6. Coronation of Vikramaditya:  Vikramaditya, the legendary Indian king, who ruled the greatest empire of the world, right from iran in the west to Thailand in the south, well known for his valour, courage, wisdom, and magnanimity was coronated as king on day of Diwali following his victory over the Sakas. In state of Karnataka, this day is celebrated grandly to mark his contribution to Indian history.

7. The Enlightenment of Swami Dayananda Saraswati:  
Highly acclaimed modern sage Swami Dayananda Saraswati, One of the greatest reformers of Hinduism and founder of Arya Samaj (Noble Society), attained nirvana (enlightenment) on auspicious occasion of new moon day of Kartik (Diwali). On this day, he was given the title ‘Maharshi Dayananda’, meaning ‘great sage Dayananda’ and Every Diwali; this great reformer is honoured by Hindus all over the world.

Swami dayanand saraswati
  
8. The Enlightenment of Vardhamana Mahavira:  
Diwali is special not only for Hindus, but also for jains. Jains accord Diwali as the day of enlightenment of Vardhamana Mahavira (24th  & last Tirthankaras and also the founder of modern Jainism (527 B.C)). Also the chief disciple of Mahavira Ganadhar Gautam Swami attained complete knowledge on day of diwali, thus making Diwali as their major festival. Jains celebrate Diwali for three days by fasting and chanting the Uttaradhyayan Sutra, which contain the final and most sacred message of Lord Mahavira. For jains, Diwali stands for the celebration of the enlightenment of human spirit from materialistic desires
  

Mahavira attained Nirvana at Pava.
  

9. Special Day for the Sikhs:
Diwali has a very important place in Sikhism because on this day, the foundation stone of their most sacred place (Golden Temple) was laid in 1577. Their Guru, Amar das, declared Diwali as an occasion for all Sikhs followers to receive their guru blessings and teachings. Further, on the day of Diwali in 1619, their sixth Guru, Hargobind Ji, held captive by Mughal Emperor Jahangir, was released from imprisonment accompanied by 52 other Hindu Kings whom he had requested to be released. Since, many detainess were released on the day of diwali; Sikhs usually calls Diwali as Bandi Chhorh Divas, meaning "day of releasing detainees".
  

  
Sikh devotees lighting candles at Golden Temple in Amritsar on the occasion of Diwali
  
After his release, Guru Hargobind Ji went to golden temple where the people illuminated earthern lamps to honor and welcome their beloved Guru. After this event, Sikhs illuminate their gurudwara and homes every year with earthern oil lamps and candles. Also, Sikh devotees take a sacred dip in the lake adjoining golden temple and recite Japji Sahib, to purify their soul and mind.
  
Baba 'Avtar' Singh, a member of traditional Sikh religious warriors' Nihang Army�, clad a 300 meter-long turban and pays his respects at the illuminated Golden Temple
10. Goddess Kali:  

Goddess Kali is the first of the 10 incarnations of Lord Shiva's consort Goddess Durga. According to Scriptures, when devas (Dieties) lost the battle against the Asuras (Demons), Goddess kali was born from the forehead of goddess Durga as �Kal Bhoi Nashini�. Personification of Naari Shakti (female power), Kali saved both the world (Earth and heavan) from the tyranny of the demons. Even after killing all demons, her anger didn�t subside and she started killing everyone coming her way. Seeing this, lord shiva immediately intervened to stop her but she didn�t stop. So, lord shiva went under the feet of maa kali. This event is well deicted with lord shiva lying under feet seeing which Ma Kali, with her tongue hanging out, repents at his act.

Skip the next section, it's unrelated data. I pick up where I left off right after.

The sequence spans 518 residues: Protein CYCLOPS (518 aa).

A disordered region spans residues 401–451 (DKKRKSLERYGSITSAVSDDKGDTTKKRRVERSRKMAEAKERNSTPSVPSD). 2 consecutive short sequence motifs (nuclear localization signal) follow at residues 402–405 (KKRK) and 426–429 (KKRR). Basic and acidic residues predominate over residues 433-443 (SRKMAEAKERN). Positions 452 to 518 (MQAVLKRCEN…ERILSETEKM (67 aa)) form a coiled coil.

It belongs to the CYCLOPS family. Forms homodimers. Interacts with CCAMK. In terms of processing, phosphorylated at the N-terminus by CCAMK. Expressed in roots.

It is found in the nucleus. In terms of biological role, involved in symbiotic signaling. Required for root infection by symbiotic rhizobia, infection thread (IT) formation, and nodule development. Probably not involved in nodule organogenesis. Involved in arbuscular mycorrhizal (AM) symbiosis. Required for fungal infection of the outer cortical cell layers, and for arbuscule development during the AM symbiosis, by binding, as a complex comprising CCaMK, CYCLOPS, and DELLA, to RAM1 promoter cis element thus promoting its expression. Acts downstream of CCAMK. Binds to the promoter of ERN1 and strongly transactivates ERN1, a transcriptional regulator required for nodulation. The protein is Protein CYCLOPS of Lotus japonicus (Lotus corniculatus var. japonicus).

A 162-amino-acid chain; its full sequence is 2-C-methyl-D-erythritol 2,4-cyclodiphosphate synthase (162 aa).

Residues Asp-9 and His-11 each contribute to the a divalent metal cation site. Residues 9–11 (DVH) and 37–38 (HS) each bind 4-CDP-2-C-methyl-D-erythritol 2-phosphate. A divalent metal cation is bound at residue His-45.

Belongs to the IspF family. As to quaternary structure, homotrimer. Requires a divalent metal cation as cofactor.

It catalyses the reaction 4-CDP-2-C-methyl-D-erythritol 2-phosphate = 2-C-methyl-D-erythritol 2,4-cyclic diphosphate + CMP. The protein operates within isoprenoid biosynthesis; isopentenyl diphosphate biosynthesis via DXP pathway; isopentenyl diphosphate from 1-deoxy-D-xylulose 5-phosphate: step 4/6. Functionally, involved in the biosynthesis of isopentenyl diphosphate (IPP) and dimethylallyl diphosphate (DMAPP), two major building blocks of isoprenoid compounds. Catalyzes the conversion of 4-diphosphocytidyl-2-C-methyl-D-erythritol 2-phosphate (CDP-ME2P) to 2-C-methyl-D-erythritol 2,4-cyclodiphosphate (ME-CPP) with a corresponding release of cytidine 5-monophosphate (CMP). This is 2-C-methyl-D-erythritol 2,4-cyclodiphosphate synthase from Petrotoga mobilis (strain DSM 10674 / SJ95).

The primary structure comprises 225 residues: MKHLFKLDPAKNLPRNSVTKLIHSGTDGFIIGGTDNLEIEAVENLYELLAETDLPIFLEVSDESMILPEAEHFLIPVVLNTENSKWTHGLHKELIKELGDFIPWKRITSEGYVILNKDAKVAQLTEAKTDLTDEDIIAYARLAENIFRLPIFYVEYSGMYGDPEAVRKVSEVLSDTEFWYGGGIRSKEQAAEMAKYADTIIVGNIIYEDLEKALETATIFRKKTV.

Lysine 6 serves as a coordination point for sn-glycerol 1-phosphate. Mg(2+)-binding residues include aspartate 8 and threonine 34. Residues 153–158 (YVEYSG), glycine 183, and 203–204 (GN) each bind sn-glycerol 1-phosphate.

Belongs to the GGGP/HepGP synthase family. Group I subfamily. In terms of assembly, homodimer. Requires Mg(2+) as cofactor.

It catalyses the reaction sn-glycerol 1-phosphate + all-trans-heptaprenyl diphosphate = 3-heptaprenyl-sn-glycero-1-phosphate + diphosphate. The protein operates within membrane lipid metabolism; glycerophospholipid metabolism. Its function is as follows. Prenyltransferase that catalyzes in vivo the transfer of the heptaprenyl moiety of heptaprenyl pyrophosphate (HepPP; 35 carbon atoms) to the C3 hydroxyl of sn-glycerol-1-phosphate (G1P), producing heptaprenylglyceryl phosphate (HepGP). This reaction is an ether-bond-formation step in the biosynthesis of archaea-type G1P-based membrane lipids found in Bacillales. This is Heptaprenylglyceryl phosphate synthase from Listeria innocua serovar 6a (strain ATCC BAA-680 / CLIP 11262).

Goddess kali on lord shiva
In Bengal and some other areas, this momentous day is celebrated by venerating goddess kali so as to destroy both internal and external evil and also to seek her blessings for health, wealth, happiness and peace.

11. The Harvest Festival:  
Diwali falls at the time when the rich rice cultivation is ready to be cropped. India being pre-dominantly an agrarian society celebrates this day as harvest festival.
  
12. Hindu New Year day:
Acoording to Hindu calendar, Day of Diwali is the Hindu New Year. On this day, Business man offer pujas, begins their financial new year and pay off all debts to begin their new year fresh with zeal and enthusiasm.
To conclude, there are many reasons to celebrate diwali and almost all relgions and sects of India celebrate diwali to commemorate heir own belief. No matter what the cause is behind its celebration, Diwali has become the aesthetic festival of all Indians and hence, a national festival of India.
Lights of diwali in absolute darkness commit us to do good deeds, which will bring us closer to divinity. Earhern lamps illuminate every corner of India with scent of incense sticks travelling through the air mingles with the sound of bursting fire crackers to give the feeling of joy, togetherness and hope.

Festival of Diwlai is celebrated by people of all caste, creed, and religion, age and gender because it has more kinda spiritual significance than religious significance. So whether you are Hindu, Muslim, Jews, Parsi, or any other faith, fell free to celebrate this grand festival, thereby lighting the lamp of your soul leadint o inner happiness,joy and wisdom.

Diwali teach us to learn from our previous mistakes and celebrate your victory of virtue and truth over dark forces of ignorance and evil. Giving proper and true education to our younger generations is very significant to preserve our culture, customs, traditions and heritage. Diwali symbolizes the passing of valuable lessons, morals and wisdom to get rid of cruelty, greed, and injustice in our society. Festival of Diwali encourages our diverse communities to celebrate together the spirit of peace, truth and friendship through dance and music.